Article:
Effect of Auditory Prestimulation on Naming in Aphasia In five aphasic subjects, picture naming alone was compared with picture naming in the presence of four different auditory cues. Eighty words represented by pictures were associated with the following auditory cues: the first phoneme of the target word; an open-ended sentence designed to elicit the target word; three words, ... Research Article
Research Article  |   December 01, 1977
Effect of Auditory Prestimulation on Naming in Aphasia
 
Author Affiliations & Notes
  • Bonnie Louise Podraza
    Mayo Clinic and Mayo Foundation, Rochester, Minnesota
  • Frederic L. Darley
    Mayo Clinic and Mayo Foundation, Rochester, Minnesota
Article Information
Research Articles
Research Article   |   December 01, 1977
Effect of Auditory Prestimulation on Naming in Aphasia
Journal of Speech, Language, and Hearing Research, December 1977, Vol. 20, 669-683. doi:10.1044/jshr.2004.669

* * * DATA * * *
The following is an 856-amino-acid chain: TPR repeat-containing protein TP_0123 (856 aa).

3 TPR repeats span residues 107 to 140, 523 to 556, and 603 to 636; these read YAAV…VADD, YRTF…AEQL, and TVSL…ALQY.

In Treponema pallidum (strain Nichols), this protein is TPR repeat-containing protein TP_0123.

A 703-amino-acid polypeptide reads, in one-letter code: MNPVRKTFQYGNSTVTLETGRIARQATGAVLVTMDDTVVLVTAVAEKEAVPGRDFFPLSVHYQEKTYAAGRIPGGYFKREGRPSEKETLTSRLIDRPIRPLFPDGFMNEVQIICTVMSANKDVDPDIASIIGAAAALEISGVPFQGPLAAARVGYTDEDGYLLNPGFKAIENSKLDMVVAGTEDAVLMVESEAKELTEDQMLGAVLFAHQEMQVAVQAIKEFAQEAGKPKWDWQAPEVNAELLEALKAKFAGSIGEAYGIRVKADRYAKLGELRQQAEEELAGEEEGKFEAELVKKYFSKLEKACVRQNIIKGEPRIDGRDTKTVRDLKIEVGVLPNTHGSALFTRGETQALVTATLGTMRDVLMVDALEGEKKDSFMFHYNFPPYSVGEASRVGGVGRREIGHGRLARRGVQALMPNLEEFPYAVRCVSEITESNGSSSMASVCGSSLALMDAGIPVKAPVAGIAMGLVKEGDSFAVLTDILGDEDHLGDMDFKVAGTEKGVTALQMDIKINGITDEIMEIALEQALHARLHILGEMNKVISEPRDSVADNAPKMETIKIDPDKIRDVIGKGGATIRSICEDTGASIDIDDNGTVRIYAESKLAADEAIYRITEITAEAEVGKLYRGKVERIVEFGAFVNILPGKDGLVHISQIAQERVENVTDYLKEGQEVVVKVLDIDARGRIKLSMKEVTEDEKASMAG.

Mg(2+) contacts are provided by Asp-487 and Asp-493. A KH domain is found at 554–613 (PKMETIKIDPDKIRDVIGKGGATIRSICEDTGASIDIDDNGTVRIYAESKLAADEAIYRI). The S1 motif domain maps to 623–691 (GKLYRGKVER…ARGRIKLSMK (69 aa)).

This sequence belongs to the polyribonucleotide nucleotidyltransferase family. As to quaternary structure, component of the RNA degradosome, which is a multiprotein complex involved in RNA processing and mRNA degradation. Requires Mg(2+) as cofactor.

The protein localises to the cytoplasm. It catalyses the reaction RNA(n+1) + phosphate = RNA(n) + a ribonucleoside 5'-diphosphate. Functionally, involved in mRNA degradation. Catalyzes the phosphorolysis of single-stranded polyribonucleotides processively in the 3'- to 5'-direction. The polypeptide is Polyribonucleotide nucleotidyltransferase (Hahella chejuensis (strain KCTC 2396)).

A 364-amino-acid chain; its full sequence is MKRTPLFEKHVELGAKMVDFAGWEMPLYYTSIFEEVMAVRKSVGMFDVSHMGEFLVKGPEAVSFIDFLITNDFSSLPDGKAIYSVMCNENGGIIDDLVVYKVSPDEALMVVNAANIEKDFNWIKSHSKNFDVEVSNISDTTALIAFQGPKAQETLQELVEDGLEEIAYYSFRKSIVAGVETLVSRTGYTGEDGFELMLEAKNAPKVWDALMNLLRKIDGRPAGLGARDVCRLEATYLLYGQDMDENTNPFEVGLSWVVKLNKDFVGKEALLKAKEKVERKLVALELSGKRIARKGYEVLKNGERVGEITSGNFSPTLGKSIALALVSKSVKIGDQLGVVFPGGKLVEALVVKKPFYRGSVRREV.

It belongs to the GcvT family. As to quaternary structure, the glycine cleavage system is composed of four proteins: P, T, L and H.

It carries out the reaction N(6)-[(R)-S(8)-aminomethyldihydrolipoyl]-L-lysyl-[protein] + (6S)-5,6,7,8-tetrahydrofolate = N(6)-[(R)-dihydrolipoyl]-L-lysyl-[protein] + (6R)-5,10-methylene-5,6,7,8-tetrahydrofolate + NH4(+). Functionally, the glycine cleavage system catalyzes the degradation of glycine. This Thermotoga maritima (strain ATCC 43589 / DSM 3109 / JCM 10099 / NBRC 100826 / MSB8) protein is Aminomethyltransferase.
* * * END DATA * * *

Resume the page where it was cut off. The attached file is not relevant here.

History: Received July 17, 1976 , Accepted May 4, 1977
 
Journal of Speech, Language, and Hearing Research, December 1977, Vol. 20, 669-683. doi:10.1044/jshr.2004.669
History: Received July 17, 1976; Accepted May 4, 1977

In five aphasic subjects, picture naming alone was compared with picture naming in the presence of four different auditory cues. Eighty words represented by pictures were associated with the following auditory cues: the first phoneme of the target word; an open-ended sentence designed to elicit the target word; three words, one of which was the target word; three words, all semantically related to the target word. Three conditions—the phonetic cue, the open-ended sentence, and the set of three words containing the target word—facilitated naming significantly. The condition making use of semantically related words resulted in a significant decrease in naming performance. Implications of these findings for theories of verbal recall, impairment of verbal recall in aphasia, and language therapy are discussed.

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